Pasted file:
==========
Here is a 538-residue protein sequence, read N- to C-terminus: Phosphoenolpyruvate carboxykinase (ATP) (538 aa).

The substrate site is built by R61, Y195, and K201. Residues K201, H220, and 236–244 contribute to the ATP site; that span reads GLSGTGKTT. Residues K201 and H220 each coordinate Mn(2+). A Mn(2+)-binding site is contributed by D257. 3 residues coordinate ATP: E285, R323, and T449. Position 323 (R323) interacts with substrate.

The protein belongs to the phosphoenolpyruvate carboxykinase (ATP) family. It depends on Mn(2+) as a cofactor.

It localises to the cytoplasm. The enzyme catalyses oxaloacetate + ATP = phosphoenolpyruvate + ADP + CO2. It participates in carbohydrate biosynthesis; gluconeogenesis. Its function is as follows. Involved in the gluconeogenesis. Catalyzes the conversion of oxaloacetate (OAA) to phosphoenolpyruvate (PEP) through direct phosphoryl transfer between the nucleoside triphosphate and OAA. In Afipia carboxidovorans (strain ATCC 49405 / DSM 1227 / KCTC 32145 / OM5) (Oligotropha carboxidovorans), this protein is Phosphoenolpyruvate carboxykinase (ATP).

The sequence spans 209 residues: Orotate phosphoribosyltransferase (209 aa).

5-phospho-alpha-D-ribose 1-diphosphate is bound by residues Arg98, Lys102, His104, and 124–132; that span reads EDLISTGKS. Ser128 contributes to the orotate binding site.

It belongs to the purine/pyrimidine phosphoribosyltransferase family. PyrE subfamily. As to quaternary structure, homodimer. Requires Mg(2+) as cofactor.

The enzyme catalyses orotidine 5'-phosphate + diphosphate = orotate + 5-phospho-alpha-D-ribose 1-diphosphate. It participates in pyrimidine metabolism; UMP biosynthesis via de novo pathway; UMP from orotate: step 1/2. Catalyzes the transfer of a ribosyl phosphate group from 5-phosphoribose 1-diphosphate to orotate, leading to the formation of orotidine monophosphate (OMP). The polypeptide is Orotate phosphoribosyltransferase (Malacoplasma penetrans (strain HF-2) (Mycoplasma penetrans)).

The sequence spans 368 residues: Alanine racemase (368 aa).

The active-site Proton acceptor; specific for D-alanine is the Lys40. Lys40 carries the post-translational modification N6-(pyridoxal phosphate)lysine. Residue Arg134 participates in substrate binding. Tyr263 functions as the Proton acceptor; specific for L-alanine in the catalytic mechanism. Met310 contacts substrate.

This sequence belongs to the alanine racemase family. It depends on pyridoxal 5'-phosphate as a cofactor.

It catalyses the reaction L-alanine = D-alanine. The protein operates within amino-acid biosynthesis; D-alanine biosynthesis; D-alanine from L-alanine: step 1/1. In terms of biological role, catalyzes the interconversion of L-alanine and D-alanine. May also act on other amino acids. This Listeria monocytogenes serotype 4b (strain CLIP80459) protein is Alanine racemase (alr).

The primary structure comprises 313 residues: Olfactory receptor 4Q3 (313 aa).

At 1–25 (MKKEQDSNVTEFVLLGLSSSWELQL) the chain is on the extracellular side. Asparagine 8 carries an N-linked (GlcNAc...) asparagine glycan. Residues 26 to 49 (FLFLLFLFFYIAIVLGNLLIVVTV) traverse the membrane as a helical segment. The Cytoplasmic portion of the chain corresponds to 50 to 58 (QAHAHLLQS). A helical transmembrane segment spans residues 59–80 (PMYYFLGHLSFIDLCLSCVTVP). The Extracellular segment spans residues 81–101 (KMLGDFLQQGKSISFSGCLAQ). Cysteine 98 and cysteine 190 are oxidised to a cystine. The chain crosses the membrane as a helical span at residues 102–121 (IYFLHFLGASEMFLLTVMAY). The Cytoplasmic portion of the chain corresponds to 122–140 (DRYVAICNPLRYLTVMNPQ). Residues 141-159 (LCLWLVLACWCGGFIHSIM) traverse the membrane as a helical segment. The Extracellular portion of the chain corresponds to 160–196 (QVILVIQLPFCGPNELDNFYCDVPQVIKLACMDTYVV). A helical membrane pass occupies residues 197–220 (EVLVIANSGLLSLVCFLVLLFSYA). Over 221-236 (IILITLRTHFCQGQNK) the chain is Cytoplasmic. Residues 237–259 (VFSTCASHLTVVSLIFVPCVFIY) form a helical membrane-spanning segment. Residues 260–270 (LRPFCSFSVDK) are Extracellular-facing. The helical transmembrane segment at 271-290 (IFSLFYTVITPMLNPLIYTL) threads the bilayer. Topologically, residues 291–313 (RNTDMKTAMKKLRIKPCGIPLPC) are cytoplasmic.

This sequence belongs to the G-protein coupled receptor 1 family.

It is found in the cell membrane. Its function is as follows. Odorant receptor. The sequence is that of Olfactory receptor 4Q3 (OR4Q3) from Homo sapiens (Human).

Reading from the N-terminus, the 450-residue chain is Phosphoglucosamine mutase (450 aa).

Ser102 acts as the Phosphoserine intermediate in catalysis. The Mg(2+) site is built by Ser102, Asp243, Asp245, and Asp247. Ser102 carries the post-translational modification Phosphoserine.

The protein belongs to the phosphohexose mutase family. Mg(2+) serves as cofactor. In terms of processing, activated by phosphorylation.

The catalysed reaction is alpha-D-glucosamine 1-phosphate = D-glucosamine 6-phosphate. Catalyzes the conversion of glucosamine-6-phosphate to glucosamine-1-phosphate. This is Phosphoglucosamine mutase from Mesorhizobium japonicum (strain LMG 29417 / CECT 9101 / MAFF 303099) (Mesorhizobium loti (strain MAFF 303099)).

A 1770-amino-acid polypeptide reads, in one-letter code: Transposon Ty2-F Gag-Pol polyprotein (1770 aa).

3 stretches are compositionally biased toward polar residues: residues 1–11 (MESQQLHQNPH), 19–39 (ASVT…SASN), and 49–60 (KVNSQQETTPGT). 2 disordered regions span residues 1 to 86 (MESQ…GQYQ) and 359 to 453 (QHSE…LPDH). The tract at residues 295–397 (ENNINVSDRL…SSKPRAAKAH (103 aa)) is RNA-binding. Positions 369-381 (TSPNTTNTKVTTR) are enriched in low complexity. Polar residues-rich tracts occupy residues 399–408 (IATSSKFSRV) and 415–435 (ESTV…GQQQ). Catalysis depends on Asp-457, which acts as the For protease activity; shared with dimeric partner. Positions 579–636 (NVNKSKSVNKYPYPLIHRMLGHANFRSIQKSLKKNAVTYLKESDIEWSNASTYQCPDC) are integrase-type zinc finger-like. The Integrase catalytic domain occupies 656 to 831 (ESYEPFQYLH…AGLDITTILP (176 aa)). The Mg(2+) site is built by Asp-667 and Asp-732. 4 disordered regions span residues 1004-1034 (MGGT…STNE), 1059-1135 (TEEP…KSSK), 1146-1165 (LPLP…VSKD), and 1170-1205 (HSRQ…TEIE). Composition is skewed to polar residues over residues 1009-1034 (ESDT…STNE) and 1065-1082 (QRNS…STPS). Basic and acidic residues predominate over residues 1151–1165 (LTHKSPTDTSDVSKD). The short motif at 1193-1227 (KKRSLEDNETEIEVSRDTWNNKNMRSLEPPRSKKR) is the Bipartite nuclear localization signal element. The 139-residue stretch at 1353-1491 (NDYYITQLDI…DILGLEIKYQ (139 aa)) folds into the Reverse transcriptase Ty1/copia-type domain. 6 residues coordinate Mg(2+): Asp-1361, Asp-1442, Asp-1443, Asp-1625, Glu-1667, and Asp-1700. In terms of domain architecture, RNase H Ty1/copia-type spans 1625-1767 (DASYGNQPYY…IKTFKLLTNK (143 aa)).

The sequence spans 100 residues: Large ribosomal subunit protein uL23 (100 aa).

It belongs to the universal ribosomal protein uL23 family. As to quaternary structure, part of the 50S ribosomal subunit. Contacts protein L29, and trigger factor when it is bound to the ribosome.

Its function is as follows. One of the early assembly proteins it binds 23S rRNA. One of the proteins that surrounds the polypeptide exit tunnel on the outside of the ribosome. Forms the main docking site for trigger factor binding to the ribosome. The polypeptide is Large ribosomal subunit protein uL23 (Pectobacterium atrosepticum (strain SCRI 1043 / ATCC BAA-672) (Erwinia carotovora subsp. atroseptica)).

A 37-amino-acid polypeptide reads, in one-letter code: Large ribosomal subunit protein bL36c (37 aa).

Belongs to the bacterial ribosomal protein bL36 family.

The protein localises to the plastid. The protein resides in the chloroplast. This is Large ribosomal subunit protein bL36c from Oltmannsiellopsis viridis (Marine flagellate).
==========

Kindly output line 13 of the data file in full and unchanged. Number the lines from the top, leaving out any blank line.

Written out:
The primary structure comprises 313 residues: Olfactory receptor 4Q3 (313 aa).